17 Annotations

Terry Foreman  •  Link

Ormond to Ossory
Written from: Kilkenny
Date: 9 September 1667

... Is curious to know the reason of taking away the Seals from Lord Clarendon - presuming that some reason there is, proportionable to the extraordinaryness of the advice. ...

Will watch all opportunities to serve Sir Thomas Clifford. ...

Ossory will do well to meet any advances Sir William Coventry shall make with much kindness, & not over-hastily to believe the Duke concerned in what he shall say, on occasion of debates concerning Ireland, in which it is fit that Councillors should use freedom. ...

Ormond to Anglesey
Written from: Kilkenny
Date: 9 September 1667

... Since the King and Council have been pleased to hear so thoroughly the business of Barker, the writer does not doubt that they will find the judgment given here not so irrational, much less so ill-contrived as he would have it believed to be. Then, what shall come of the land is less the writer's care. ...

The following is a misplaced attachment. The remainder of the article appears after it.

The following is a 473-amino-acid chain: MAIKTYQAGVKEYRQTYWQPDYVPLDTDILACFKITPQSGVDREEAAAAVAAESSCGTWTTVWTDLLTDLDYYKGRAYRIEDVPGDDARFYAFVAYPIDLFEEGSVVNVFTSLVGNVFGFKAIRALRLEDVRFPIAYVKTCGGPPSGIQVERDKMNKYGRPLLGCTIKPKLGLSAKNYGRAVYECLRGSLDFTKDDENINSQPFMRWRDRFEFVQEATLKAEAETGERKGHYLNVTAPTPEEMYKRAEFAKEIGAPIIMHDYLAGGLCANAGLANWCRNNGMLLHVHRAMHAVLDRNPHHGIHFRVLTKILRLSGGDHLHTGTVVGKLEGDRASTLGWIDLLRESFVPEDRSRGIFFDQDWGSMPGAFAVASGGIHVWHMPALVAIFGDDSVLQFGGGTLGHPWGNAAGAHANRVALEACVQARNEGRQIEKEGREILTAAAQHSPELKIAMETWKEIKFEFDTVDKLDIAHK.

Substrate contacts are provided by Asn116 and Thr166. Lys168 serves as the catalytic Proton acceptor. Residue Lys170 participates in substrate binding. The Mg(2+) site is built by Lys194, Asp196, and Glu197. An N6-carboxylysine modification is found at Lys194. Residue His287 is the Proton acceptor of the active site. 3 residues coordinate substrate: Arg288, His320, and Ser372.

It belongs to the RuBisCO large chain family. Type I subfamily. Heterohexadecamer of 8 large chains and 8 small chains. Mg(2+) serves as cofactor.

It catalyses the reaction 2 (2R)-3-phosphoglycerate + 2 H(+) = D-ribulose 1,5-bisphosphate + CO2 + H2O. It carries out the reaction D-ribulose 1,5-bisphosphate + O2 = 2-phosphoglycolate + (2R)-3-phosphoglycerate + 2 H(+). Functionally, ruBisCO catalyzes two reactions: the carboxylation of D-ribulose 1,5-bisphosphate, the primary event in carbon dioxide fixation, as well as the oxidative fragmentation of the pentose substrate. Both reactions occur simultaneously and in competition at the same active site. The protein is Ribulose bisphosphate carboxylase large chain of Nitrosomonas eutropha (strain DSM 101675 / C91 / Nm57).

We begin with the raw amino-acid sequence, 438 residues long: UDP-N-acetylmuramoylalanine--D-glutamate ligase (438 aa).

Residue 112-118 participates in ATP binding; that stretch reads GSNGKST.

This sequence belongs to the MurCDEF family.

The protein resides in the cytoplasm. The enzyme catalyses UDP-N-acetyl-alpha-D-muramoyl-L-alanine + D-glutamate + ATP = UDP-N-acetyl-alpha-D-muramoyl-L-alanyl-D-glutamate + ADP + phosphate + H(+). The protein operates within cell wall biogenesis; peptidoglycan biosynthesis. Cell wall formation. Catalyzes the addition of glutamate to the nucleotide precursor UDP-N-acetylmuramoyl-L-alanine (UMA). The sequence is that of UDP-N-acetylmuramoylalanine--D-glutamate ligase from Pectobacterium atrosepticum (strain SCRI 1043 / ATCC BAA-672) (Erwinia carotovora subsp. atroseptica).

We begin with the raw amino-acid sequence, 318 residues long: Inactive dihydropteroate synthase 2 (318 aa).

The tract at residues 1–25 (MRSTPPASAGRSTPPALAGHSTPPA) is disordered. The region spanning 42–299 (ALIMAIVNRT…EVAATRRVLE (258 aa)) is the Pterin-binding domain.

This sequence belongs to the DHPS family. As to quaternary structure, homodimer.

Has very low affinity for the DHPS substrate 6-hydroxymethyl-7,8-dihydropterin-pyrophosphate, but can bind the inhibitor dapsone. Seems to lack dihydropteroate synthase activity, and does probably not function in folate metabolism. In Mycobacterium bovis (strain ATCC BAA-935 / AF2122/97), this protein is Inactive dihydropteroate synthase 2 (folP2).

If there was good reason for sending for the Great Seal to Lord Clarendon, the writer is sure the custody of it could not be better placed than with Sir Orlando Bridgman. ...

Adds, at great length, particulars of various pending affairs, relating chiefly to the Army and Navy. ...

Bradford  •  Link

"various humours to be seen among the rabble that is there," including one Samuel Pepys, Esq. (Too bad he didn't have Elizabeth's vizard.)

Robert Gertz  •  Link

"And it's a vicious left hook on Shoemaker...Shoemaker is down. The referee is coming over to pull Butcher away. And it looks like this fight is all over, folks. The crowd is screaming for Shoemaker's blood. And I see we have a dignitary among us tonight, folks...The Clerk of the Acts of the Royal Navy, Mr. Samuel Pepys. Any words for the crowd on this terrific fight, Mr. Pepys?"